In the first presidential primary debate, Donald Trump claimed that Republicans would not be engaging with the immigration debate if it weren’t for his bravado.
“If it weren’t for me, you wouldn’t even be talking about illegal immigration,” he said. “You wouldn’t even be talking about it. This wasn’t a subject that was on anyone’s mind until I brought it up at my announcement.”
Media outlets jumped on the statement, rating the claim as false both because the media had been addressing the issue, but also because other candidates had been grappling with immigration debates as well.
What has received less attention, however, beneath the media frenzy over the 2016 presidential race is the current president’s recent policy moves.
Even though the Senate was able to pass an immigration reform bill in 2013 that was called “the most monumental overhaul of U.S. immigration laws in a generation,” the House rejected it. Since then, congressional action on the subject has largely stalled. Instead, Obama has opted for unilateral executive action to move forward on addressing the nation’s immigration issues.
His first steps included a move in late 2014 to allow immigrants who entered the country illegally more than five years ago, children who are citizens or legal residents, pass a criminal background check, and are willing to pay taxes to stay in the country. In essence, the rule allowed for a larger degree of latitude in issuing waivers for immigrants.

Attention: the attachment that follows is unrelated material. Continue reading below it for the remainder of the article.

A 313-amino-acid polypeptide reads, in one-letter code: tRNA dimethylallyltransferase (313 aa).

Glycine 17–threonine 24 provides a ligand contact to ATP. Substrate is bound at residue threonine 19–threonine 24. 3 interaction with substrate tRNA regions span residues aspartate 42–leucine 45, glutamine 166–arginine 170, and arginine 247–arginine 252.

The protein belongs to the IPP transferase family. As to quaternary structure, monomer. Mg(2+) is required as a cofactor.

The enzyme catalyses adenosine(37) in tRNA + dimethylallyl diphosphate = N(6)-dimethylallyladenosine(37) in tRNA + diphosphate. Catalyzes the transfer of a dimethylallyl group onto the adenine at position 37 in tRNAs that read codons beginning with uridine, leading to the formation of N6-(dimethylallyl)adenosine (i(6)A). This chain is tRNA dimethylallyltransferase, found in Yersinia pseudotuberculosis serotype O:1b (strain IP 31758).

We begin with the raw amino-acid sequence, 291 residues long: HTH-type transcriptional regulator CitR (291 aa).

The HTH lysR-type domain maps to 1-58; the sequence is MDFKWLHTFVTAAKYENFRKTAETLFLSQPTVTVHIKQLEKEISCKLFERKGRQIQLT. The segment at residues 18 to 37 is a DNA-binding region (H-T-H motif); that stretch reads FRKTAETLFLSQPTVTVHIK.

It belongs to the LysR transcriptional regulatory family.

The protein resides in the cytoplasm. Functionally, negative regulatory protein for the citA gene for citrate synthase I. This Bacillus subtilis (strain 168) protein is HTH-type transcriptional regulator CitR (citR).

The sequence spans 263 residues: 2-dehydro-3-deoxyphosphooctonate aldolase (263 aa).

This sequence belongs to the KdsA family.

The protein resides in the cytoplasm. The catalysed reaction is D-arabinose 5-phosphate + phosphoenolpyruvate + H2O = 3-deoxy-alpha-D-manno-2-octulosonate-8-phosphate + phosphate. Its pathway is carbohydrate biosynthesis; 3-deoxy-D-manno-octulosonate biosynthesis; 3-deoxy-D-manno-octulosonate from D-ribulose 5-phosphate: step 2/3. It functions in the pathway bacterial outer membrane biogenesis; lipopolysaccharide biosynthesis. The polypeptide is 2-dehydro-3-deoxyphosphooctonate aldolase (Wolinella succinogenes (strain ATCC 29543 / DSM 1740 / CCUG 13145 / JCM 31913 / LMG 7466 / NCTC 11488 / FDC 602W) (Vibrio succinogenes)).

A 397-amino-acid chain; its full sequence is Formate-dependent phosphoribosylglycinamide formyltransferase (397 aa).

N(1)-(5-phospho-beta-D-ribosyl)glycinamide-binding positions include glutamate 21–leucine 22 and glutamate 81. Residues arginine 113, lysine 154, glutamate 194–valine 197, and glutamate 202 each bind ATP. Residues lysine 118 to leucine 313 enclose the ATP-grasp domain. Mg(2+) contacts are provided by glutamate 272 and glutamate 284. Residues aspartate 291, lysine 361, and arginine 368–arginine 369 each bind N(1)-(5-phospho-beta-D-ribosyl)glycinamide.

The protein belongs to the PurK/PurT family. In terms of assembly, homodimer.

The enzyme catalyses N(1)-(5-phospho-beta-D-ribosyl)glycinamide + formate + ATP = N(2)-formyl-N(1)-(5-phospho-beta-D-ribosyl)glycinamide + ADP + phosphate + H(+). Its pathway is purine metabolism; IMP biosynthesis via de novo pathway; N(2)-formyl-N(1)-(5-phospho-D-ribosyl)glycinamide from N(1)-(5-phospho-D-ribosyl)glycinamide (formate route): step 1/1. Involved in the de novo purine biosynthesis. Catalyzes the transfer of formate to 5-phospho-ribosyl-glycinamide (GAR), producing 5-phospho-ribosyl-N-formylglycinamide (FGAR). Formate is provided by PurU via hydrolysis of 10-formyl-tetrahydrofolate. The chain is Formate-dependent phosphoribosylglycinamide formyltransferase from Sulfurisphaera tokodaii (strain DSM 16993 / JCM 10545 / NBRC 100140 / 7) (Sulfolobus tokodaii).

While many Republican excoriated the move and threatened to challenge it, many on the left declared that the rule fell short of addressing the comprehensive issues involved in immigration.
Now, Obama is taking another route. After a spike in people crossing the U.S.-Mexico border in July 2015, the U.S. Customs and Border Protection Agency launched a campaign to persuade people not to illegally cross into the U.S.
The agency released four main videos online, each 30 seconds and a little different to warn people in El Salvador, Guatemala, Honduras, and Mexico about the dangers of crossing the border and trusting human smugglers. In fact, the videos say that under Obama, if they are caught after crossing, the will immediately be deported.
Indeed, under the Obama administration, there have been approximately 2 million deportations of illegal immigrants — nine times the rate of 20 years ago and far outpacing previous presidents. While his executive action in November 2014 was aimed at bringing down some of these measures, they have been continually challenged both politically and in court.
Obama has continued to take bold moves during his last two years in office, and whether there will be more movement in either direction before he leaves office in January 2017 is still unknown. What is for certain, however, is that there will be plenty left for the next president to deal with, and whether because of Donald or not, it certainly will be debated in the coming months.